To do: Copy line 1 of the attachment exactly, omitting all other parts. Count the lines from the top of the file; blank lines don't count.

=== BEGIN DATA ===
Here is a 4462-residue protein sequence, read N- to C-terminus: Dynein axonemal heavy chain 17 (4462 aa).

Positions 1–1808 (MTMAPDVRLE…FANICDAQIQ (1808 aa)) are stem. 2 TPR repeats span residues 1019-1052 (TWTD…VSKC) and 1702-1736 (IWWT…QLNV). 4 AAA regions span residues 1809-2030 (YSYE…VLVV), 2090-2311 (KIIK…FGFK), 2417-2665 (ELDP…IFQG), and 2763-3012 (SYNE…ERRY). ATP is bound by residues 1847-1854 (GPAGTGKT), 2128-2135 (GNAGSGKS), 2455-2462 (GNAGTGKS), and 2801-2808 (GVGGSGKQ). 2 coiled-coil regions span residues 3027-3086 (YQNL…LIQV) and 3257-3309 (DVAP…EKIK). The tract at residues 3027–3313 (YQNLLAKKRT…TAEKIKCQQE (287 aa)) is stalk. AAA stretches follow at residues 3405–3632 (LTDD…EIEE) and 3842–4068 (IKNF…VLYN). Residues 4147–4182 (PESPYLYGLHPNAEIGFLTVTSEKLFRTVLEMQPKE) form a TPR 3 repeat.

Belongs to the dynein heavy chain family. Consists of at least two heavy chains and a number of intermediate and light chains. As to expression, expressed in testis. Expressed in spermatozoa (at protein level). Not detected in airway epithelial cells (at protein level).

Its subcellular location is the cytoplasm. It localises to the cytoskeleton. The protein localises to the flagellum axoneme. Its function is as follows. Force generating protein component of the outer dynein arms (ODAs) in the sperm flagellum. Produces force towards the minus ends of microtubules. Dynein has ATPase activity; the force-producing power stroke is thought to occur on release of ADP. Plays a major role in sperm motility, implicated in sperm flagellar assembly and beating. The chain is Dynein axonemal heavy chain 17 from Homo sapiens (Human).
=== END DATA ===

Here is a 4462-residue protein sequence, read N- to C-terminus: Dynein axonemal heavy chain 17 (4462 aa).